So, knowing that it was necessary to take the differences of the logarithms of α, we can use the “**arima**” function in R to obtain a model of that particular realization of α. “ARIMA” stands for Auto Regressive Integrated Moving Average, which describes the structure of a time series model consisting of recursive terms (the AR part) and terms of independent and identically distributed random variables (the MA part). The I in ARIMA refers to the fact that we had to difference the series to make it stationary. Exactly how many AR and MA terms are needed, and how many times we need to take differences, lies at the heart of the time series analysis problem. In this case, by trial and error, 5 AR terms and 5 MA terms are found to most accurately describe our stochastic process.

Using **arima**** **on the natural logarithm of the α-series, and once we specify that we differenced it once, R computes the coefficients of the ARMA components and their associated standard errors:

AR1 | AR2 | AR3 | AR4 | AR5 | MA1 | MA2 | MA3 | MA4 | MA5 | |
---|---|---|---|---|---|---|---|---|---|---|

Coefficient | 0.295 | -0.058 | -0.058 | 0.942 | -0.352 | -0.555 | 0.017 | -0.019 | -0.982 | 0.570 |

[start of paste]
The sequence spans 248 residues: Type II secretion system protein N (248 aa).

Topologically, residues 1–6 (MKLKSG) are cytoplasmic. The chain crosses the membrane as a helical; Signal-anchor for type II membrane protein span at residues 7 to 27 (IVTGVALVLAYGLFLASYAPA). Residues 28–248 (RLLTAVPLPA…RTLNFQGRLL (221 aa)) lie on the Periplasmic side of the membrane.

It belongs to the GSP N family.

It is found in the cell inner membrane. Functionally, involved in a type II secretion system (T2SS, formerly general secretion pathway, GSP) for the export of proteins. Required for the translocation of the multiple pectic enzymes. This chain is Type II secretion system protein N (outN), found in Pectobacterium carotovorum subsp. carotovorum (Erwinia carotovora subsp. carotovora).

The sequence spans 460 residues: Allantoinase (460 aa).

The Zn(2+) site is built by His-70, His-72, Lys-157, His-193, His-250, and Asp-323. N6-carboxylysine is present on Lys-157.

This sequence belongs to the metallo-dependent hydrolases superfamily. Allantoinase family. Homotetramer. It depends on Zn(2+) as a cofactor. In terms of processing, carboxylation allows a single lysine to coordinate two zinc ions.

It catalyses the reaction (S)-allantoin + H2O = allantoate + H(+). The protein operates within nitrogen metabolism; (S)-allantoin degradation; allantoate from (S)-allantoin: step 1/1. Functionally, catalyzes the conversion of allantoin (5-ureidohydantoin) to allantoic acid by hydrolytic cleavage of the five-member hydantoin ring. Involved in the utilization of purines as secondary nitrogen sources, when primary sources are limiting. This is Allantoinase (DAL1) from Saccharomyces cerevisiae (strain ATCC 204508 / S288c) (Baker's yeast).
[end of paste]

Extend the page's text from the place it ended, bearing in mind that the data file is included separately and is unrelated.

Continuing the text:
S.E. | 0.237 | 0.067 | 0.062 | 0.067 | 0.179 | 0.232 | 0.023 | 0.023 | 0.025 | 0.210 |

We can see that the coefficients for terms AR2, AR3, MA2 and MA3 are not significant. The resulting model is then

where the *w _{t}*‘s are white noise variables.

It is necessary to perform some diagnostics before choosing the model as a statistical descriptor of our data. To that end, we examine the standardized residuals obtained from our model fit. If the model is adequately specified and the estimates of the parameters are reasonably close to the true values, then the residuals should behave roughly like independent, identically distributed normal variables. If we plot their behavior over time, they should scatter approximately equally above and below zero, and not show any trends. This appears to be the case, as shown in Figure 6:

We can assess the normality of these residuals by means of a quantile-quantile, or Q-Q, plot. This graphical tool can be used to display the quantiles of the data versus the quantiles of a normal distribution. If the data are normally distributed, they will form an approximately straight line. They are close to doing that in Figure 7, except at the edges:

A Shapiro-Wilk test for normality can be performed to calculate the correlation between the residuals and the normal quantiles. A p-value of 0.69 is obtained, and we therefore can not reject the null hypothesis that the residuals are normally distributed.

As a final diagnostic for our model in this exercise, we look at the ACF of the residuals to establish whether any autocorrelations remain.:

Figure 8 shows that is not the case, and our model could be a good candidate to be used as a proxy of the turbulent activity in a protoplanetary disk, provided its physical features are similar to those of the 3-D numerical simulation.